Dual-Modality Instruction and Learning: A Case Study in CS1


Blanchard, J., Gardner-McCune, C., and Anthony, L. 2020. Dual-Modality Instruction and Learning: A Case Study in CS1. Proceedings of the ACM Technical Symposium on Computer Science Education (SIGCSE’2020), Portland, Oregon, USA, March 11-14, 818-824. [PDF(Research Track, 2nd Best Paper)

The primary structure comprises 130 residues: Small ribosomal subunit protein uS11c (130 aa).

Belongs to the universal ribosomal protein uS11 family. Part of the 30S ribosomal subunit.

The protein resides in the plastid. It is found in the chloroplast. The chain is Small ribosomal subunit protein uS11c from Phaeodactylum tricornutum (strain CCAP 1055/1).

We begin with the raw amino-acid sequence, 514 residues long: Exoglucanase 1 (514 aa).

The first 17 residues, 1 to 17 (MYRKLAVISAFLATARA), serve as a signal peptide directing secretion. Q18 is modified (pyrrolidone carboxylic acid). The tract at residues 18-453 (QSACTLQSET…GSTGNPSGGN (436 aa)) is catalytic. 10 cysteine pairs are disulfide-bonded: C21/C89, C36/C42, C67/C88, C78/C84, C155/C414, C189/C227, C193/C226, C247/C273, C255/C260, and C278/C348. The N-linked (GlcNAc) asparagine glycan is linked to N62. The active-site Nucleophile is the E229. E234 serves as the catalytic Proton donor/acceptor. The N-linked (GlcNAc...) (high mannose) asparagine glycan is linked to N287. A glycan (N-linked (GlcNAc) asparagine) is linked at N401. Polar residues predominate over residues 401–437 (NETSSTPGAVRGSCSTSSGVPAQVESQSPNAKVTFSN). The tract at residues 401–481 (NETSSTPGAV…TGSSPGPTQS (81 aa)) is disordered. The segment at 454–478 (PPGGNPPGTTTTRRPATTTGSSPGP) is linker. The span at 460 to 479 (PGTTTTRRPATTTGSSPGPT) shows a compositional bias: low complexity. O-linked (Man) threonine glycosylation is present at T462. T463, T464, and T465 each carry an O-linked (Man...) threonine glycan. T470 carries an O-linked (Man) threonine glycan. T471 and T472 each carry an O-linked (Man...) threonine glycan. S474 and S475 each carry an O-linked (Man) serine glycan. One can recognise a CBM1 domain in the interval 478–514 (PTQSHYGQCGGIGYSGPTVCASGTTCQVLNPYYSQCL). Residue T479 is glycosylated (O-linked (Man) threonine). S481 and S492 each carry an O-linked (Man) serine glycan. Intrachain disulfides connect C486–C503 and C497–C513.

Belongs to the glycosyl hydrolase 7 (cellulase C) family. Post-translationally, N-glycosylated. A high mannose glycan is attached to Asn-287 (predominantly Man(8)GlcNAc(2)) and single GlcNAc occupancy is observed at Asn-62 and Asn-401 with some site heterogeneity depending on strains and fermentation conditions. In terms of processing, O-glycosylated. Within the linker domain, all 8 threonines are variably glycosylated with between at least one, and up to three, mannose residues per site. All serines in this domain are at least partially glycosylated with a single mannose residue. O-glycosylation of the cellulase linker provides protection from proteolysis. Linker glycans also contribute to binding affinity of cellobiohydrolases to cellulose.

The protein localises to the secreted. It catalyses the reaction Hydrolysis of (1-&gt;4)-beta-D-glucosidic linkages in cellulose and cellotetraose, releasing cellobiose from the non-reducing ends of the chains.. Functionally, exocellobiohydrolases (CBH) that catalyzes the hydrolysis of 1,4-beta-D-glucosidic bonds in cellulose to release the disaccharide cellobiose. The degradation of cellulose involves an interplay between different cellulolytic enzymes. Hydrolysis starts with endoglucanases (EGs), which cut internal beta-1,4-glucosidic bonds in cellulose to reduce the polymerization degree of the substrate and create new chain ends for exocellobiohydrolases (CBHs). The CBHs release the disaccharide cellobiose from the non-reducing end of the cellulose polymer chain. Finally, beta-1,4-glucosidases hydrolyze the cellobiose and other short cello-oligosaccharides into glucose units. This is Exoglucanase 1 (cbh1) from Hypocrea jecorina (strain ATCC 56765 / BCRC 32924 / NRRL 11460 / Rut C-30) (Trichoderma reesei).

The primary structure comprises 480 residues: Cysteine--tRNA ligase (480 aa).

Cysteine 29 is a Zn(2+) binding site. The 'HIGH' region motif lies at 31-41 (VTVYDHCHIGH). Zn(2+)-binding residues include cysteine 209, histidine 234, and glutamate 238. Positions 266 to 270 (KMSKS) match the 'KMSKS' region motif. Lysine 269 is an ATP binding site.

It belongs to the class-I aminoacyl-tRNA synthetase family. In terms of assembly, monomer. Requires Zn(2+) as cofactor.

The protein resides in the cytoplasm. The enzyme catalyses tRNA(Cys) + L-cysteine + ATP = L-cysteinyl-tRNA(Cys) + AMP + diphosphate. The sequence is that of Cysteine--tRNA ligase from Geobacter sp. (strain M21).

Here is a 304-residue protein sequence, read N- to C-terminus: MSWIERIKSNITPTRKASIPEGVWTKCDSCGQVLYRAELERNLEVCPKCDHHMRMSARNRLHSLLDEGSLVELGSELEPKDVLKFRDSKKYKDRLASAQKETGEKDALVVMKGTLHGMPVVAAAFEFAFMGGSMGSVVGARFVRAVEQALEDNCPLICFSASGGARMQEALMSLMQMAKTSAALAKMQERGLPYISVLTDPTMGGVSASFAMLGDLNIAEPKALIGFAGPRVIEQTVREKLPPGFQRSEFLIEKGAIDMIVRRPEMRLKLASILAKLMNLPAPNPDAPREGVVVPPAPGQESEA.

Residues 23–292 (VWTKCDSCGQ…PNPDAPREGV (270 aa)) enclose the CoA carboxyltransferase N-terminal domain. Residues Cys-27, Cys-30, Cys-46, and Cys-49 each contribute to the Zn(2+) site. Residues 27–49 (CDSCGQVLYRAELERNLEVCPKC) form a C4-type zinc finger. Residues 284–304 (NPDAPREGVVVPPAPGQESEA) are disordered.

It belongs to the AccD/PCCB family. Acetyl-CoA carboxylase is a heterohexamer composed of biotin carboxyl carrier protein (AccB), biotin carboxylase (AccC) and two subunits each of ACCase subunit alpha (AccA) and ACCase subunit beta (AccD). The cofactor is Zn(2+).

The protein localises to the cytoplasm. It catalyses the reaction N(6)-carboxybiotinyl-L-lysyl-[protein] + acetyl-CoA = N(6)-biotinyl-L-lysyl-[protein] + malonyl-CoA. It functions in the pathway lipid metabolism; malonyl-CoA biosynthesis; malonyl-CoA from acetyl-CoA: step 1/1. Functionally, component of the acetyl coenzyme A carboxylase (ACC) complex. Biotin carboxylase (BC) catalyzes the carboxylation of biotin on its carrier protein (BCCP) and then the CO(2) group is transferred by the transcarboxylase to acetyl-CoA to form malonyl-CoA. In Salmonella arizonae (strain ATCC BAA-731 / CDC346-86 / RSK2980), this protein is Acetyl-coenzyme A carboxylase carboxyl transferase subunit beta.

“In college-level introductory computer science courses, students traditionally learn to program using text-based languages which are common in industry and research. This approach means that learners must concurrently master both syntax and semantics. Blocks-based programming environments have become commonplace in introductory computing courses in K-12 schools and some colleges in part to simplify syntax challenges. However, there is evidence that students may face difficulty moving to text-based programming environments when starting with blocks-based environments. Bi-directional dual-modality programming environments provide multiple representations of programming language constructs (in both blocks and text) and allow students to transition between them freely. Prior work has shown that some students who use dual-modality environments to transition from blocks to text have more positive views of text programming compared to students who move directly from blocks to text languages, but it is not yet known if there is any impact on learning. To investigate the impact on learning, we conducted a study at a large public university across two semesters in a CS1 course (N=673). We found that students performed better on typical course exams when they were taught using dual-modality representations in lecture and were provided dual-modality tools. The results of our work support the conclusion that dual-modality instruction can help students learn computational concepts in early college computer science coursework.”

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